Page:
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About a year before the Consumer Financial Protection Bureau (CFPB) released its controversial March 2013 guidance on dealer participation, agency officials were laying a plan for how it would regulate the auto finance segment. That plan was contained in a Feb. 20, 2012, memorandum Assistant Director Patrice Ficklin and former Assistant Director Rick Hackett sent to Director Richard Cordray.
The first mention of F&I products appears on Page 2 of the 13-page memo. “In addition to interest rate markups, F&I offices engage in sales of high-margin aftermarket products,” the memo read, in part. “Given the amount of discretion, and apparent lack of controls or monitoring on the F&I offices, there is a significant opportunity for discrimination, in addition to the lack of transparency, in the sale of these products.”
In a footnote at the bottom of the memo, which Republican members of the House Financial Services Committee made available last fall, the two officials acknowledge the bureau might not have jurisdiction to regulate F&I products, even protections like credit insurance. “… “[d]ifferences in the availability, rates, and other terms on which credit-related casualty insurance or credit life, health, accident, or disability insurance is offered or provided to an applicant does not violate Regulation B.”
The Equal Credit Opportunity Act’s Reg. B prohibits creditor practices that discriminate on the basis of race, color, religion, national origin, sex, marital status, age, or receipt of public assistance funds.
The bureau’s apparent acknowledgement, however, hasn’t stopped industry insiders from speculating on how the bureau might target F&I product sales. In fact, Hackett, who spoke at the magazine’s annual conference in 2014, offered several scenarios on how the bureau might proceed. One of them involved the data the bureau collected from the tens of millions of transactions it reviewed during its dealer participation investigations. If the bureau comes up with its own determination on how F&I protections should be priced, he said, anything above that price could be called a “finance charge.”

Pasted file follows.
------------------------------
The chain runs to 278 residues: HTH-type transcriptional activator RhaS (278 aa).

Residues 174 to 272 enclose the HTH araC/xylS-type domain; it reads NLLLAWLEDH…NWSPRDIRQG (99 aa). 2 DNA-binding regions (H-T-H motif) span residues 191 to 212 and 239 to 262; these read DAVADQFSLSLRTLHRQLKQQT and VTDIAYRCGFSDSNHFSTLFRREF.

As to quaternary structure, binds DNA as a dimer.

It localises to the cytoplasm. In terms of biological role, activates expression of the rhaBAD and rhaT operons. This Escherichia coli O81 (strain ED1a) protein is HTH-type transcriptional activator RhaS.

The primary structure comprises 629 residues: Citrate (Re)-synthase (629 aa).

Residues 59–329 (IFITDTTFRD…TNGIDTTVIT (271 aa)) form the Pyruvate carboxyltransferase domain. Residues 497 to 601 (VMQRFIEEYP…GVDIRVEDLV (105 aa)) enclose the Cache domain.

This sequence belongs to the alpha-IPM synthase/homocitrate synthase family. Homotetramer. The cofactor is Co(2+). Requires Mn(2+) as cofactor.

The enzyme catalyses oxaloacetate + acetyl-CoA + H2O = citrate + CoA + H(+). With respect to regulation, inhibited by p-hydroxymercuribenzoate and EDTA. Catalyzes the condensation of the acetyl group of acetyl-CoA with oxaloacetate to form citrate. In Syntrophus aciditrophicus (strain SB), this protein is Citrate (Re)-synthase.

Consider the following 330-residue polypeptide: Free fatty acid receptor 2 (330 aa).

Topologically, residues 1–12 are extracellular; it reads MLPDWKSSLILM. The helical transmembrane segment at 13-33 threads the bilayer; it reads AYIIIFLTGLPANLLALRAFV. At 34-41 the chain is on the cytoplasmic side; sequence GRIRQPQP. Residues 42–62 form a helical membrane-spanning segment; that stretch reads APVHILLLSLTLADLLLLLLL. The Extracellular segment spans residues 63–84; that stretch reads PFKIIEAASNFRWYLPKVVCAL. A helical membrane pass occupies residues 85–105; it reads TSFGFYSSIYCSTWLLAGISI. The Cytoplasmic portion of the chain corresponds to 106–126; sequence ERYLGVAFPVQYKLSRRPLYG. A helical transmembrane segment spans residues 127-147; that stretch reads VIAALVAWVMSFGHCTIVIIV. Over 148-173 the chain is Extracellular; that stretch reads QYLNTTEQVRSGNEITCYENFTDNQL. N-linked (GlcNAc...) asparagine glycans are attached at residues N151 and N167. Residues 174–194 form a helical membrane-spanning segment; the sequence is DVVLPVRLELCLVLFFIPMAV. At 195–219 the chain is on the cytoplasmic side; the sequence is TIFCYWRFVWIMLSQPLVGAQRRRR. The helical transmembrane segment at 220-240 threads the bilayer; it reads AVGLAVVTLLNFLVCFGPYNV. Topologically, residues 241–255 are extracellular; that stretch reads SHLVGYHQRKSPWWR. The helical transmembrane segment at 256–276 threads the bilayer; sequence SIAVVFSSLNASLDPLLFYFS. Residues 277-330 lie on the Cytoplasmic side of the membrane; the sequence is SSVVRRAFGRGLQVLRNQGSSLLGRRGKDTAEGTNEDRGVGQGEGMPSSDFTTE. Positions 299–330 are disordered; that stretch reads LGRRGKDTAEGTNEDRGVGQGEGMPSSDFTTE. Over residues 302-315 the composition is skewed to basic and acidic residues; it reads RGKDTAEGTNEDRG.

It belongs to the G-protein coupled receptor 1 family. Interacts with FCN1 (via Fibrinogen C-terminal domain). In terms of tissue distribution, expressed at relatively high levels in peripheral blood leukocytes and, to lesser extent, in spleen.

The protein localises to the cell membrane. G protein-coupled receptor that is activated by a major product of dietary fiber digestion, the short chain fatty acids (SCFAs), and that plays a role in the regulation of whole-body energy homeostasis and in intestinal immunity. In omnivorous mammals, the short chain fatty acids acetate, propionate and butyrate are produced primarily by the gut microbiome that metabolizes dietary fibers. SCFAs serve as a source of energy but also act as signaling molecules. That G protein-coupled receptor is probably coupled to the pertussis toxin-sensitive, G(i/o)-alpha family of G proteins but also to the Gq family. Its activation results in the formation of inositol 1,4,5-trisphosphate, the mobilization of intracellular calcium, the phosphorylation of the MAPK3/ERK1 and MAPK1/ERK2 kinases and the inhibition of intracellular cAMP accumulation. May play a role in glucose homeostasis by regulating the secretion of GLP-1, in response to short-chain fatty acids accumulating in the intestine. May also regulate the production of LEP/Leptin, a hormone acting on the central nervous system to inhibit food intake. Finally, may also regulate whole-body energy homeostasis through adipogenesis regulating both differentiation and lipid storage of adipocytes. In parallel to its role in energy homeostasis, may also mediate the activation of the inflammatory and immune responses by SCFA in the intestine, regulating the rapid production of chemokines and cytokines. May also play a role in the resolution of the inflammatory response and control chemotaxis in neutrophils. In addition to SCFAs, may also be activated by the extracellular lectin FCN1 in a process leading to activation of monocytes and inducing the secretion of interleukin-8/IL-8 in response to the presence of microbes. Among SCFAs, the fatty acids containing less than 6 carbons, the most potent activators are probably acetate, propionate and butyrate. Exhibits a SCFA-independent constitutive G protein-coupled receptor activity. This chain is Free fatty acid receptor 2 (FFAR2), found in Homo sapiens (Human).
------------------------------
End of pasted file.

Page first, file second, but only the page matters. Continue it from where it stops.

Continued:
The bureau, he added, could then say a finance source provided “reckless substantial assistance” for financing a product with an artificially inflated price. “So there’s the question: Will the bureau try to make finance companies a cop for dealers’ pricing of ancillary products?” Hackett asked the audience during his address.
The most recent theory I’ve heard was shared at the magazine’s F&I Think Tank event this past May. It came from attorney and dealership compliance expert James Ganther. While discussing the National Automobile Dealers Association’s Fair Credit Program and Policy, he said the bureau may tell finance sources not to advance on products sold by dealers who don’t have a fair pricing program in place for their F&I protections.
I bring all this up for two reasons: First, I’ve been hearing a lot of chatter, including from some of my competitors, that the CFPB is getting set to target F&I product pricing. I’m guessing the bureau’s Supervision and Examination Manual is the reason this is bubbling up. Updated last June, it contains a section on ancillary products that says such protections are subject to review by CFPB examiners. However, the section seemed to focus more on how those products are disclosed and marketed.
The second reason I bring this up is because Ganther will join a slate of the who’s who in dealership compliance at this month’s Compliance Summit, which will be held Aug. 29-30 as part of Industry Summit 2016 at Paris Las Vegas. Other names include former regulator and current director of compliance for Reynolds and Reynolds, Terry O’Loughlin, The Warranty Group’s assistant general counsel and head of regulatory affairs, Aaron Lunt, and trainer and compliance expert Gil Van Over.
So if your dealership is without a compliance officer, or your sales and desk managers are submitting credit applications or quoting payments, or maybe you have a few salespeople who are interested in the F&I trade, register today. And this special event isn’t limited to dealer personnel. Agents, product provider reps, and even finance source reps can take advantage.
Here’s the best part: Registrants who complete the event’s comprehensive, four-hour review session on Tuesday, Aug. 30, and successfully complete a written exam will earn Certified Automotive Compliance Specialist status.
But that’s not all. Day Two of the event features a special technology day that will focus on new digital sales and F&I solutions hitting the market. Then on Aug. 31, the day Industry Summit concludes, the best trainers in the business take to the stage to lead a full day of F&I training. So make plans to be with us later this month. I’ll see you there.
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